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Motivation Research

Medic, Nikola, Bradley W. Young, and J. Robert Grove. "Perceptions of five-year competitive
categories: model of how relative age influences competitiveness in masters sport."
Journal of Sports Science and Medicine 12.4 (2013): 724+. Academic OneFile. Web. 31
Oct. 2014.

Motivations change according to the specific goals in which the athlete(s) is working
All athletes are motivated by at least one of these five categories: 1. Power, worth, and
recognition. 2. Fun. 3. Freedom. 4. Love and belonging. 5. Survival.
The category of power, worth, and recognition is driven by the attention seeking greed
within oneself. The constant need to show off or one up the rest of the group proves to be
a motivating factor because they thrive off of being successful and better than everyone
Category one also revolves around psychological pay. This type of reward is tangible.
Getting an allotment of money, a luxurious house, fine dining, etc. These type of athletes
will quit the moment they stop receiving the tangibles because it is not worth it to them
just to play the game because they love it.
Category two is fun. This category is an important factor especially at a younger age.
This motivator is sometimes weak because when it gets difficult it is often common to
surrender and to not follow through.
Fun is often not a primary motivator in older more competitive athletes. Often times this
can put the perception of sports as one that seems only fun to the very young.
The next category is Freedom. This motivator is present when the athlete is given many
choices. Freedom motivation is a type of problem solving.
Freedom is seen as the decision making category. When athletes find the best alternative
to a problem or issue, this is when they ultimately succeed and beat everyone else.
Category four is love and belonging. Here this strong motivator captivates the team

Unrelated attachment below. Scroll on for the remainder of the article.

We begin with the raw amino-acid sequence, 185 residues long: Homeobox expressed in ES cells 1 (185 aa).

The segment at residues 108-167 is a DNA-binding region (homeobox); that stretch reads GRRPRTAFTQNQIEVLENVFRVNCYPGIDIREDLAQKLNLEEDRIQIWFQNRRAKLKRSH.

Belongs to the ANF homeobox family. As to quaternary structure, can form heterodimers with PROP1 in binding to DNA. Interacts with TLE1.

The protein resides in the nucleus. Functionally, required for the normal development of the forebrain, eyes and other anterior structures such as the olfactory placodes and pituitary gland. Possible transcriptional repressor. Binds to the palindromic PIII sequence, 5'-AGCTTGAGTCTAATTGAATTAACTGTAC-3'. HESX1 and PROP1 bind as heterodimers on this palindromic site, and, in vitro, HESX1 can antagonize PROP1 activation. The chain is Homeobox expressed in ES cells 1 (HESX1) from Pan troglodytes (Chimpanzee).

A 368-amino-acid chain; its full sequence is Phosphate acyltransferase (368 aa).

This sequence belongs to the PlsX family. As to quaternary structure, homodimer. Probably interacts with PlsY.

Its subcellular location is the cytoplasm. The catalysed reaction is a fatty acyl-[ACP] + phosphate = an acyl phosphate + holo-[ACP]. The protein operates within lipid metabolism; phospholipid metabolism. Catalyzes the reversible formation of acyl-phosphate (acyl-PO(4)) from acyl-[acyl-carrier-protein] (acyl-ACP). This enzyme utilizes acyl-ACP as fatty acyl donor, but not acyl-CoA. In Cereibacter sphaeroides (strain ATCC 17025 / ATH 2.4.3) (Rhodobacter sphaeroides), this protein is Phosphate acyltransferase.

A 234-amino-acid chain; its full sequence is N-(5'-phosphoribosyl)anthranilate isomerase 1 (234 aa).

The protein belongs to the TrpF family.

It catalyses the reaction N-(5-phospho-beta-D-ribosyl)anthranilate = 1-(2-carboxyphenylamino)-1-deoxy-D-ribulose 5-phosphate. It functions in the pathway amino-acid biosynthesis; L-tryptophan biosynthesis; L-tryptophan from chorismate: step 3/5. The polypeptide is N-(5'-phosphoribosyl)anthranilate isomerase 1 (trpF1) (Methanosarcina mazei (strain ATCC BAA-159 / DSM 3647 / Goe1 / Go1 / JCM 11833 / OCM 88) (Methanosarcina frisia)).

players who receive joy from supporting the team and will do whatever it takes to
improve the team.
Love and belonging aids to meeting the needs of others and makes others more content
with whatever the situation may be. Defining this category does vary; it is either
described as sensual in nature or that it is done for those who care about the individual.
Category five is survival. This is a motivator that leads to success. It is also on Glasser’s
“Need Wheel”.
Those motivated by survival do not fall into the pits of weakness, but are rather tough and
perseverant. To this type a crowd, those who endure through the pain will benefit from
the greatest reward.

It is important to distinguish what each independent athlete wants. Once someone can
establish motives and desires of an athlete then the rest of the team and coaches can all
get on the same page. When everyone is on the same page and same understand of
desires, this is when optimal success is reached.

I believe that this article is very helpful. I agree with the points of the article and how it views
each of the categories. I believe they accurately some up the main motivational factor of
athletes. The only part I seem to not match up on is the object of fun. I believe the author in a
sense overlooks this factor and condemns it a little too much. I believe fun is still a primal
factor for many as they become more competitive and older. As a whole though, I agree with
the main thesis in how these five categories must be discovered amongst a team and their
coaches in order to maximize their potential. When everyone understands one another than
that special bond will take each athlete to the next level.